B.C. Government Looks To Entice Students To Public Service

Loan forgiveness, fellowships available to B.C. Public Service employees

Nexus (Camosun College)
VICTORIA (CUP) — The B.C. government has pledged to set aside $1.75 million annually to encourage skilled youth to consider careers in the public service.

By 2015, more than 45 per cent of the current managing staff and 35 per cent of employees will be eligible to retire from the B.C. Public Service. The Pacific Leadership Program is working to stimulate student interest in public service on four fronts — student loan forgiveness, paid education opportunities, scholarships, and graduate student fellowships.

?What the government is doing is investing in the public service by supporting education and growth of talented and dedicated staff,? said Anne McKinnon, public affairs director for the B.C. Public Service Agency. ?It sharpens the B.C. government’s competitive edge to recruit and retain high-calibre employees in a marketplace that has increasing labour shortages.?

The Pacific Leadership Program will be marketing the public service as an innovative and dynamic career choice.

?As B.C.’s largest employer, we face the same recruitment and retention challenges as the private sector,? McKinnon said.

Entering into a career in the public service under the program’s loan forgiveness program will reduce outstanding student loan debt by one-third a year.

?It’s one element of a comprehensive transformation package that makes the public service an even better place to build a career,? McKinnon said.

The Canadian Federation of Students, a national student lobby group, has been critical of the program, as it only applies to employees of the B.C. Public Service, and not all students.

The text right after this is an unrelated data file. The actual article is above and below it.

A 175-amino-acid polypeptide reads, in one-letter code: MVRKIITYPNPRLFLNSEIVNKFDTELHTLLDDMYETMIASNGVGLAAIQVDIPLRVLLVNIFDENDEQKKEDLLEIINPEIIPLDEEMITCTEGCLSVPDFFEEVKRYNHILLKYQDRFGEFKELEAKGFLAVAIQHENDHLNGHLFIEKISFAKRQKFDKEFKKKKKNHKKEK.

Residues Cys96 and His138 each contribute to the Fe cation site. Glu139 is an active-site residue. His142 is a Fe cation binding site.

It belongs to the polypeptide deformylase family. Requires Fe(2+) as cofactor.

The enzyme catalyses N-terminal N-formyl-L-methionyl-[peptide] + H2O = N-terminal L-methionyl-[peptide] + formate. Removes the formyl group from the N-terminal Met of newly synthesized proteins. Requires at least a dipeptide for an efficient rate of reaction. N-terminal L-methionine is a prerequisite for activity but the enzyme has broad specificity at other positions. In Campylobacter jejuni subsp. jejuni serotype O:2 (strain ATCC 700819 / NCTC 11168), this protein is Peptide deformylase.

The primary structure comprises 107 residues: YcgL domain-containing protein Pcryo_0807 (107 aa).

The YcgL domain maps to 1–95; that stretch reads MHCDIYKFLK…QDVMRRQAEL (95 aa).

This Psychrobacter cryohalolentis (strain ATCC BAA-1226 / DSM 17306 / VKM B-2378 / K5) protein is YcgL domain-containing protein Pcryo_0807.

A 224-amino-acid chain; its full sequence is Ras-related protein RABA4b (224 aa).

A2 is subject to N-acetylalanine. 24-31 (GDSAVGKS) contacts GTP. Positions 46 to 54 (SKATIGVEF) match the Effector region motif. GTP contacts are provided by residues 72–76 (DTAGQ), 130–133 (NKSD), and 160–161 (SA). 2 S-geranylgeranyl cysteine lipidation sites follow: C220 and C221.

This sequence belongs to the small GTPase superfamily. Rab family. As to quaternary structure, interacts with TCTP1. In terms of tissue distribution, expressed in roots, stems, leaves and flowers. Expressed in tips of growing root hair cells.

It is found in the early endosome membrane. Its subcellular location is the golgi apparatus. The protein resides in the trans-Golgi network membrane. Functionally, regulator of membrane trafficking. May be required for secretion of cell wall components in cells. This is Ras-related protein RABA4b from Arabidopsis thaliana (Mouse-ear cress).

?The premier’s student loan forgiveness program for government employees overlooks many B.C. students? desperation,” said Shamus Reid, B.C. national executive representative of the CFS in a statement. “It should be a starting point for a broader grants or loan remission program to assist all students in need.”

B.C. post-secondary students have student loan debt averaging $27,000 on graduation, and pay an average of $4,960 in tuition fees.

The province has also set aside 60 scholarships of up to $2,500 for students who have parents in the public service. These scholarships are available only to full-time students under 25 in a bachelor’s degree program, or trade, technical or vocational training. Current employees of the provincial government are eligible for subsidized education.

There are also graduate student fellowships available. Each year, 20 graduate students conducting research related to government priorities will be awarded $20,000 toward their studies.

The CFS has also been critical of the scholarship and fellowship program.

“The B.C. government is acting in a limited way, as an employer, while avoiding its greater responsibility to the province’s economic future and the next generation,? Scott Payne, B.C. chairperson of the CFS, said in a release.

The program is being implemented over the next year. More information can be found at http://www.pacificleaders.gov.bc.ca

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